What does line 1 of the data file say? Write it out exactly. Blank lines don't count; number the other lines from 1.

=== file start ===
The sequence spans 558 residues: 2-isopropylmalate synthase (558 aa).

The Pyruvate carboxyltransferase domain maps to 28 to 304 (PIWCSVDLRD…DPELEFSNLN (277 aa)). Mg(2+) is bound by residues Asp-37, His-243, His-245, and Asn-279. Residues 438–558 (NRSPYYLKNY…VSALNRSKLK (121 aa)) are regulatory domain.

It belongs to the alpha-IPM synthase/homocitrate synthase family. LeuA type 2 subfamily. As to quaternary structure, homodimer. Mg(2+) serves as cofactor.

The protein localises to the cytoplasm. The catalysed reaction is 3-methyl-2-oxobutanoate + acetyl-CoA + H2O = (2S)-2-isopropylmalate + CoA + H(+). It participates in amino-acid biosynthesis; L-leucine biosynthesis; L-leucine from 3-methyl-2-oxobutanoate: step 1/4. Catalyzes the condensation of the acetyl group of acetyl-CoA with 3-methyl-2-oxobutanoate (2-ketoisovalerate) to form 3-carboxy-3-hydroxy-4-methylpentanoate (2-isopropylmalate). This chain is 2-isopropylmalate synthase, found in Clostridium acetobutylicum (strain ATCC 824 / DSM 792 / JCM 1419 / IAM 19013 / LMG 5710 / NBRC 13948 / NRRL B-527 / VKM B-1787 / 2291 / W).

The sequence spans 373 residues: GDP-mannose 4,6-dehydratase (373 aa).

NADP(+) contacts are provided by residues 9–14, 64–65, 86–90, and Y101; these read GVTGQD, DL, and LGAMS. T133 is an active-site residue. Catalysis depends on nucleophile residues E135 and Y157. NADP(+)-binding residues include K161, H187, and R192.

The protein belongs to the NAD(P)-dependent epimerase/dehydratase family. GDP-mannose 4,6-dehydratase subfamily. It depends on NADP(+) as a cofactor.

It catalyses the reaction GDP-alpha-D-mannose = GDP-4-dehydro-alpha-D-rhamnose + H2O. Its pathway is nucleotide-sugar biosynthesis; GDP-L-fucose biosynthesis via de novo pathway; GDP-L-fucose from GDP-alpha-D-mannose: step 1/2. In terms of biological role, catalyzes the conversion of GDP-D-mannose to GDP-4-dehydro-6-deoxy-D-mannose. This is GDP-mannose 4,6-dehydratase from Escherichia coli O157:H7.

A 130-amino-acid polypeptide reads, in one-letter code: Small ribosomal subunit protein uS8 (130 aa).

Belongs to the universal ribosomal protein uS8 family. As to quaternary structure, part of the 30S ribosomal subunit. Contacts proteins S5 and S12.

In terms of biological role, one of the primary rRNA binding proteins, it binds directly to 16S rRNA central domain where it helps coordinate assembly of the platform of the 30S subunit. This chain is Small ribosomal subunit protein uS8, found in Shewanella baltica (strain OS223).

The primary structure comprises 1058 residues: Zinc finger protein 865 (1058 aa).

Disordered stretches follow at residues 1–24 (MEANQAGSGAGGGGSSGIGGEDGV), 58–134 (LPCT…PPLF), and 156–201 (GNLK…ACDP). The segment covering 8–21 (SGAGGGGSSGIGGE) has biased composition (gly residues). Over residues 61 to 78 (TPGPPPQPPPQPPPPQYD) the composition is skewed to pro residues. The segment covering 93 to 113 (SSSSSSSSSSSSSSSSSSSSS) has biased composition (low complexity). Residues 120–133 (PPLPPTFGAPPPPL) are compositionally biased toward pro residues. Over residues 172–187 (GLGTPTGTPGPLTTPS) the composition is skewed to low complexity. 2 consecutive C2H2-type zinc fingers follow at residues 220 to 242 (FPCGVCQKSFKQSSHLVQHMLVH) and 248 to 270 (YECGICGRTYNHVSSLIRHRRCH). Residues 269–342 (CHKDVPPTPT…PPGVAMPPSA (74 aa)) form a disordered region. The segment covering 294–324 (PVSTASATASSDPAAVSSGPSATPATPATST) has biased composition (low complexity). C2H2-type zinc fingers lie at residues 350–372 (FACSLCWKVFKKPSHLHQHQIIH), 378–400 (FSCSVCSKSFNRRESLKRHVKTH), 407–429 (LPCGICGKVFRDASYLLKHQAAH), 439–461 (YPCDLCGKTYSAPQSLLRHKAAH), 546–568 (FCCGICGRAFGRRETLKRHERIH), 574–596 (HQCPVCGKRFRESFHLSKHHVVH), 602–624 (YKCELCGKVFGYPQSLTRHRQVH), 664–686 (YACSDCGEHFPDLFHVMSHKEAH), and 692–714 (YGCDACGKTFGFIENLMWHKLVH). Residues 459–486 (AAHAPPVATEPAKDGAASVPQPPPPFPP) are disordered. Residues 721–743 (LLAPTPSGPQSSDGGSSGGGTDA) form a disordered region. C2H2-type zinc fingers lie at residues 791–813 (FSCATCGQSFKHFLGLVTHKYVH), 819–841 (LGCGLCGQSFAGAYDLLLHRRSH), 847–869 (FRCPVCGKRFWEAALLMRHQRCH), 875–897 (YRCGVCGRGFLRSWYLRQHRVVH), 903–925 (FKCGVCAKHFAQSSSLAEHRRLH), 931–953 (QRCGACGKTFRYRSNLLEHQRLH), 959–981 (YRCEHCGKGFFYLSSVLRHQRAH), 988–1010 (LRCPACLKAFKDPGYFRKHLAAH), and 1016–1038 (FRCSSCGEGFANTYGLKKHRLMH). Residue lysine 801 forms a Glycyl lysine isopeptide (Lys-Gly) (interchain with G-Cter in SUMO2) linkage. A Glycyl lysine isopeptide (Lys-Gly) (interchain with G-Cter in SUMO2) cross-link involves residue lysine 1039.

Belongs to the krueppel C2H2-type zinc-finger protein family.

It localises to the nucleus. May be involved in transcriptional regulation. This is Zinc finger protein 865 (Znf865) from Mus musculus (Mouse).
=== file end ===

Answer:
The sequence spans 558 residues: 2-isopropylmalate synthase (558 aa).